President Rouhani to be questioned by Parliament on Tuesday
Amid Iran’s economic crisis, Parliament has stepped up pressure on the Rouhani Government, dismissing the Economy Minister on Sunday.
The Majlis’ removal of Masoud Karbasian is the second firing of a Minister this month, following the vote against Labor Minister Ali Rabiei.
After questioning of Karbasian, the MPs rejected him by a 137-121 vote. Critics accused the Minister of “inability to run the economic affairs of the state”; “lack of prudence” and “not paying attention” to the Supreme Leader’s “Resistance Economy”, failure with privatization; lack of proper supervision of financial transactions; and inability to promote economic transparency.
Karbasian replied with a reference to US sanctions, “Problems were created after the United States ceased to respect its commitments”. However, he also implicitly spoke of internal problems, blaming interventions by groups such as the Supreme Leader’s office and the Revolutionary Guards: “Some of Iran’s economic problems have occurred in areas not under the administration’s control.”
Earlier this month the Majlis voted out Labor Minister Ali Rabiei 129-111.
Rouhani, who replaced the head of the Central Bank last month in an attempt to halt a 60% drop in the Iranian currency, was not in the Majlis for either vote. He sent 1st Vice President Es’haq Jahangiri and Cabinet members to represent the Government.
But the President is scheduled to face questions from the Majlis on Tuesday about the economic situation. It is the first time that Rouhani has been summoned for interrogation in his five years in the Presidency.
Long shaken by internal issues and US-led sanctions, Iran’s economy has been further weakened this year by the prospect of comprehensive American restrictions, following the Trump Administration’s withdrawal in May from the 2015 nuclear deal.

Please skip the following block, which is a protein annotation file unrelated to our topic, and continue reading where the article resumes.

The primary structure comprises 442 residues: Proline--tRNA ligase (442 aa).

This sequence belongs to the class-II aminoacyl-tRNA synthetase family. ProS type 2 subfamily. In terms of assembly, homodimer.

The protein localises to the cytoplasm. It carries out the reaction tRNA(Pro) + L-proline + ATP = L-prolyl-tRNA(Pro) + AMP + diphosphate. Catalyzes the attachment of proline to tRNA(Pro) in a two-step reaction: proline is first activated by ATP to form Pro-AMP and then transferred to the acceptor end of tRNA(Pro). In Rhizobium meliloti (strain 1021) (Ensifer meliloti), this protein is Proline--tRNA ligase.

Production, trade, and investment are all under threat; inflation, which had been brought down from more than 40% to single digits, is rising again; and the Iranian rial has fallen 60% against the US dollar. There have been ongoing protests over wages, working conditions, and prices, with demonstrations across the nation in January and in July.
Hardliners have accused the Rouhani Government of failing to handle the crisis. Threatened with removal last month — including by the Supreme Leader’s office — Rouhani sharpened his denunciations of the US, buying himself some time.
Furlough Ends for Anglo-Iranian Political Prisoner Zaghari-Ratcliffe
Anglo-Iranian charity worker Nazanin Zaghari-Ratcliffe has returned to Evin Prison in Tehran after her three-day furlough to see family.
Zaghari-Ratcliffe, who was seized in April 2016 and enduring a five-year sentence, was unexpectedly freed on Thursday with no explanation of the reason. Some observers noted that it followed Eid al-Adha, the religious day marking compassion, but the release also coincided with Iran’s welcome of the UK replacing the US in the Arak heavy water nuclear reactor project.
The charity worker, who was employed by Thomson Reuters Foundation when she was detained, was able to see her daughter Gabriella, now 4. Gabriella was with her mother when they were stopped at the Imam Khomeini International Airport before boarding a flight out of Iran, following a visit to relatives.
Zaghari-Ratcliffe was initially told her request for an extension of the furlough had been approved, but then received a call telling her to return to prison by sunset.
Her husband Richard Ratcliffe said, “She was shivering and shaking and crying – and said: ‘How can you take me away from my baby, when she needs me’?”
Zaghari-Ratcliffe saying good-bye to her daughter: